August 04, 2007
A trans activist tees off on ENDA
Posted by: Chris
It's a neat trick to cite the EEOC and case law that supports my position and then somehow argue that it doesn't, but Indy-based trans activist Marti Abernathy pulled it off in a post on the Bilerico Project.
Chris Crain has repeatedly suggested that transgender people don't need to be included in the Employee Non-Discrimination Act because "existing federal civil rights laws have already been interpreted by some judges to protect trans workers. A recent Equal Employment Opportunity Commission (EEOC) informal discussion letter would suggest otherwise:
Historically, courts and the EEOC have held that Title VII does not prohibit discrimination against an individual because of transgendered status. In the past few years, however, some courts have determined that discrimination against a transgendered individual may constitute unlawful gender stereotyping in violation of Title VII’s prohibition against sex discrimination.
Whether discrimination against a transgendered individual may constitute discrimination based on sex in violation of Title VII is a factual question that cannot be determined outside the context of specific charges of discrimination and a complete investigation.
Title VII only covers transgender people if their employer "sex stereotyped" them. Sex stereotyping is a form of harassment directed at a person because that person does not conform to "traditional sex stereotypes." Sex stereotyping is just as illegal against a gay people as it is against transgender or heterosexual persons. Regardless of what you're told, it's still legal to fire someone for being transgender.
The EEOC says exactly what I said: "existing federal civil rights laws have already been interpreted by SOME JUDGES to protect trans workers."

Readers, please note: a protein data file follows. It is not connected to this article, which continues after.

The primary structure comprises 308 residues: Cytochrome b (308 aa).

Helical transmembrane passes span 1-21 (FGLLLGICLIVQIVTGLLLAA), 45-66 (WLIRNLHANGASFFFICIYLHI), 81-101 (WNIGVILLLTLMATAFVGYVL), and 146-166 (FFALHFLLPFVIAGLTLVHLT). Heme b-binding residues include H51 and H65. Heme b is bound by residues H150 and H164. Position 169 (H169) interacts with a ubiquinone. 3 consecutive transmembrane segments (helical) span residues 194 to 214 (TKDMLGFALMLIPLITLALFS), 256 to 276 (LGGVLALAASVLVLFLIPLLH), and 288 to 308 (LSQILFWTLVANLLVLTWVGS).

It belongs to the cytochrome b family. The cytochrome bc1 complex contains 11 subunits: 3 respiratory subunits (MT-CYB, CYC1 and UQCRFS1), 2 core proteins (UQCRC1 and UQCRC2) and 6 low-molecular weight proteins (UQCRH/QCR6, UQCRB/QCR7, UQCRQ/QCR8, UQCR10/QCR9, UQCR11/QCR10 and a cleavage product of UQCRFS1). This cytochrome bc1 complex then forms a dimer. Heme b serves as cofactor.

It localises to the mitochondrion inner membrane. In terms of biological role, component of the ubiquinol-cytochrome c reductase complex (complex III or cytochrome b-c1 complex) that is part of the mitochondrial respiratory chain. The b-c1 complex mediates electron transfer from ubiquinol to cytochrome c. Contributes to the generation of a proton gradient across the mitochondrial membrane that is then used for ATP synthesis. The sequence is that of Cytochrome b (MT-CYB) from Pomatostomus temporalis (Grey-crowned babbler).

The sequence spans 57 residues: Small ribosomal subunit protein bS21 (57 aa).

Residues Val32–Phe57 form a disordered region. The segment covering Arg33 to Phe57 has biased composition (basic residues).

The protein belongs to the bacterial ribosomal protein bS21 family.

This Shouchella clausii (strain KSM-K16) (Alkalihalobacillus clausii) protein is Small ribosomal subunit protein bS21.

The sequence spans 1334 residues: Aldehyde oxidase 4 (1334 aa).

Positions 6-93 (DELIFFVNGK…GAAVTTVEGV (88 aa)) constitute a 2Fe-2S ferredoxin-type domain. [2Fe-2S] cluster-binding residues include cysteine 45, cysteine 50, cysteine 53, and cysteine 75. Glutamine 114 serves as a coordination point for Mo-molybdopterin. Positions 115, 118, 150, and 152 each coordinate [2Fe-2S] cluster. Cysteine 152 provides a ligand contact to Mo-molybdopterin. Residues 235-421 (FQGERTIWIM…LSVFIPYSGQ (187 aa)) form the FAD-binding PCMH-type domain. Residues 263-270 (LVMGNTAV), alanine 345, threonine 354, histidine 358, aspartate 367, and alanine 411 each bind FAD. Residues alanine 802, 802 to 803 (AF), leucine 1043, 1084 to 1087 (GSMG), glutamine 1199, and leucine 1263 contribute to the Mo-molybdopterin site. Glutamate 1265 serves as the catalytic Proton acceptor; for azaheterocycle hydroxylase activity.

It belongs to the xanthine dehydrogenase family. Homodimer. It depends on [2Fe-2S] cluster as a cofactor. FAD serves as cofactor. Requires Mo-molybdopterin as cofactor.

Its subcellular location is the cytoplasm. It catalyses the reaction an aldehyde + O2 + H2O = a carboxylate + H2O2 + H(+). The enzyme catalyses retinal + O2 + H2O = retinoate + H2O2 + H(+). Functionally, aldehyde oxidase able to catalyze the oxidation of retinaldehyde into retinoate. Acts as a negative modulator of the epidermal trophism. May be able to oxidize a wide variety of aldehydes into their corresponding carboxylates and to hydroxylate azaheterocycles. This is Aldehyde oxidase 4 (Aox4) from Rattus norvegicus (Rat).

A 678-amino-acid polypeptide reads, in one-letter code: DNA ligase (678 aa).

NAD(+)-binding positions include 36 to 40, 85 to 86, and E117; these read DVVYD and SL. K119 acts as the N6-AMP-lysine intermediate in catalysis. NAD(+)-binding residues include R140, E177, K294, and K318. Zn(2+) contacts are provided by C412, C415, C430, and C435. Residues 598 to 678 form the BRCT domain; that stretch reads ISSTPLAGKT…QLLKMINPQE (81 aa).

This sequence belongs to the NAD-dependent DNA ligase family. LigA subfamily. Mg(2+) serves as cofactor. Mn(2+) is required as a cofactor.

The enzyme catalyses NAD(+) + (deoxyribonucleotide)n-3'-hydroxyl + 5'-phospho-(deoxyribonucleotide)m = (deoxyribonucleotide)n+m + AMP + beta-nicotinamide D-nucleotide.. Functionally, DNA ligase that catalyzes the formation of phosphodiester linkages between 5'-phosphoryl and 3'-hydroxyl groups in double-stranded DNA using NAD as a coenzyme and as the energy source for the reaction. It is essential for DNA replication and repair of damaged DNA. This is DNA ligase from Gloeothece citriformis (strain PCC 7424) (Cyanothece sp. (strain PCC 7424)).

Is it every judge? No. Would adding "gender identity" to ENDA ensure protection? Absolutely. But my point was that, under current case law, at least SOME judges interpret Title VII to protect transgender people.
Abernathy's assertion that "sex stereotyping is just as illegal against a gay people as it is against transgender or heterosexual persons" is misleading. I have yet to see a single court decision applying Title VII to protect a gay worker from discrimination based on sex-stereotyping.
In fact, employers routinely argue that because the worker is gay (or the discrimination was anti-gay), then Title VII does not apply. So even though gay worker John got called a "faggot" more because he is effeminate than because he has a boyfriend, the courts rule he has no rights because Title VII doesn't protect gays.
So rather than make the case for trans-inclusion in ENDA, Abernathy has reinforced why immediate action is needed more by gays than trans people. Comparing that need would be irrelevant, of course, if politics weren't an issue. But with the political groundwork not yet laid for trans protections, it is unfair, irresponsible and immoral to withhold protection for gay workers who need it now, for that happy day when we can also protect those "some" transgender workers who need it as well.
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